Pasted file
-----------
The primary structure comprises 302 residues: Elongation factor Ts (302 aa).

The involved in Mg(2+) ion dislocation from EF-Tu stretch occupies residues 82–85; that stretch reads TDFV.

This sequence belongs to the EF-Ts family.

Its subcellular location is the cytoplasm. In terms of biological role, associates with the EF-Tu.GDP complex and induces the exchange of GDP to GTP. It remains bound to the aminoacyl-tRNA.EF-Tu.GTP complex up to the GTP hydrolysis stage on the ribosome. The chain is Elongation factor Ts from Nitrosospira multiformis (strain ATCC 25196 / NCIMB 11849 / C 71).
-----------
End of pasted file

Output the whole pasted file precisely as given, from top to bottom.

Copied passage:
The primary structure comprises 302 residues: Elongation factor Ts (302 aa).

The involved in Mg(2+) ion dislocation from EF-Tu stretch occupies residues 82–85; that stretch reads TDFV.

This sequence belongs to the EF-Ts family.

Its subcellular location is the cytoplasm. In terms of biological role, associates with the EF-Tu.GDP complex and induces the exchange of GDP to GTP. It remains bound to the aminoacyl-tRNA.EF-Tu.GTP complex up to the GTP hydrolysis stage on the ribosome. The chain is Elongation factor Ts from Nitrosospira multiformis (strain ATCC 25196 / NCIMB 11849 / C 71).